10 Things We Learned From the Harry Potter and the Cursed Child Script

ISTOCK (BACKGROUND) / AMAZON (COVER)
ISTOCK (BACKGROUND) / AMAZON (COVER)

The special rehearsal script for the West End’s most magical show, Harry Potter and the Cursed Child Parts One and Two, hit retailers today. The play, conceptualized by J.K. Rowling, John Tiffany, and Jack Thorne and written by Thorne, is a sequel to the book series—and it’s the last Harry adventure we’ll get. “He goes on a very big journey during these two plays and then, yeah, I think we're done,” Rowling told Reuters. “This is the next generation, you know. So, I'm thrilled to see it realized so beautifully but, no, Harry is done now."

Can't make it to London to see the show, but curious to find out a bit about it? We read the script front to back; here are a few things we learned. (Beware: Some spoilers below!)

1. THE PLAY PICKS UP RIGHT WHERE DEATHLY HALLOWS LEFT OFF.

Just before it ended, in fact—many lines of dialogue come directly from Deathly Hallows’s epilogue, when Harry and Ginny send Albus Severus off to his first year at Hogwarts. Albus’s first three years go by quickly, and within 50 pages, we’re in his fourth year.

2. ALBUS BECOMES BESTIES WITH SCORPIUS ...

On the train to Hogwarts, Albus ditches Rose Weasley to sit with Scorpius Malfoy. The two become fast friends—and, like Scorpius, Albus is sorted into (gasp!) Slytherin.

3. … AND HE’S NOT THAT GOOD AT MAGIC.

Harry and Ginny’s middle child struggles with spells—and Quidditch. In fact, he hates it.

4. THERE'S A NASTY RUMOR ABOUT SCORPIOUS'S PARENTAGE.

According to the rumor mill, Draco Malfoy and Astoria Greengrass had trouble conceiving, so she went back in time and found a more powerful, sinister wizard to father her child: Lord Voldemort himself.

5. HARRY AND ALBUS HAVE A VERY STRAINED RELATIONSHIP.

They just can’t seem to understand each other. After one particularly bad argument, Harry has a nightmare. When he wakes up, his scar is aching—for the first time in 22 years.

6. HERMIONE HAS A BUNCH OF BANNED BOOKS IN HER OFFICE—AND SHE TURNED THEM INTO WEAPONS.

That’s so Hermione. (Oh yeah, she’s also the Minister for Magic.)

7. THERE’S A LOT OF TIME TRAVEL.

Much of Cursed Child’s first two acts revolve around the quest to bring one character back from the dead using time travel. We know what you’re thinking: All of the Ministry’s Time-Turners were rendered useless during the Battle of the Department of Mysteries in Order of the Phoenix. But in Cursed Child, it’s revealed that a wizard named Theodore Nott created a new kind of Time-Turner. In a raid, Harry—now head of the Department of Magical Law Enforcement—confiscates it; it’s placed in Hermione’s office, where it’s guarded by her weaponized, riddle-spouting books.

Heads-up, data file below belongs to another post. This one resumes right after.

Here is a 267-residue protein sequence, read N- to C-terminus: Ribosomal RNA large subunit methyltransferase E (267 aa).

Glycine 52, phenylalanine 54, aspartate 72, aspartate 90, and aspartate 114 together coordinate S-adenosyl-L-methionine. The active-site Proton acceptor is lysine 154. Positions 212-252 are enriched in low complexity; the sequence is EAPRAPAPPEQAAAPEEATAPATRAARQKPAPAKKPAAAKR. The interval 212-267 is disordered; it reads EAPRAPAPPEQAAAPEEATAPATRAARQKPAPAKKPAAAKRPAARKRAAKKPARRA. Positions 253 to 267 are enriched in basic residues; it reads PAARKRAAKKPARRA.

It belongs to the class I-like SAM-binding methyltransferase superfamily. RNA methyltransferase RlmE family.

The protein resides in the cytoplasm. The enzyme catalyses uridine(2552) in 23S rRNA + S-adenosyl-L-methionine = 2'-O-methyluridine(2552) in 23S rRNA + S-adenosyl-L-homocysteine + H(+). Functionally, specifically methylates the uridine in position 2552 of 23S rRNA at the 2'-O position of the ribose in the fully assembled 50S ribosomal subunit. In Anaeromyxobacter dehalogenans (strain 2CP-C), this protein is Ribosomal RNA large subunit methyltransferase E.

Using Polyjuice Potion, Albus, Scorpius, and a character named Delphi solve the riddles, get past the books, and knick the Time-Turner from Hermione’s office. Messing with time is dangerous, but that is a warning Scorpius and Albus didn’t receive—and their well-intentioned fiddling leads to some very dark days. (“Voldemort Day,” for example.)

8. SOME FAN FAVORITES—AND NOT-SO-FAVORITES—MAKE APPEARANCES.

Hagrid, centaur Bane, Dumbledore, Moaning Myrtle, and Umbridge all pop up in Cursed Child, as well as other characters we won’t spoil here.

9. THERE’S SOME PRETTY AMBITIOUS MAGIC IN THE STAGE DIRECTIONS.

Hermione’s bewitched books, for example, reach out, grab, and swallow characters; there are also fiery magical battles and epic on-stage Transfiguration.

10. HARRY POTTER IS AFRAID OF PIGEONS.

iStock

Well, we’re all scared of something.

Pick up your own copy of Harry Potter and the Cursed Child here.

Annotations in Copy of Shakespeare's First Folio May Have Been John Milton's

GeorgiosArt/iStock via Getty Images
GeorgiosArt/iStock via Getty Images

It's a well-known literary fact that William Shakespeare had an enormous influence on "Paradise Lost" poet John Milton, and new evidence suggests that super fan Milton—who even wrote a poem called "On Shakespeare"—might have owned his idol's first folio.

The folio, which contains 36 of Shakespeare’s plays, was published in 1623—seven years after the Bard’s death. An estimated 750 first folios were printed, with only 233 of them known to have survived, including one with annotations written throughout it. As it turns out, those scribbles might be Milton's.

According to The Guardian, Cambridge University fellow Jason Scott-Warren believes that Milton wrote those important annotations. Scott-Warren read an article about an anonymous annotator written by Pennsylvania State University English professor Claire Bourne. The Folio copy in question has been stored in the Free Library of Philadelphia since 1944, and Bourne was able to date the annotator back to the mid-1600s. (Milton died in 1674.) It was Scott-Warren who noticed that the handwritten notes looked similar to Milton’s handwriting.

"It shows you the firsthand encounter between two great writers, which you don’t often get to see, especially in this period,” Scott-Warren told The Guardian. “A lot of that kind of evidence is lost, so that’s really exciting.”

If the writing does indeed belong to Milton, it’s not the first time the poet has left notes on another writer's work; he supposedly marked up his copy of Giovanni Boccaccio’s Life of Dante as well. Scott-Warren and Bourne plan to pair up to find out if Milton left annotations on any other notable works.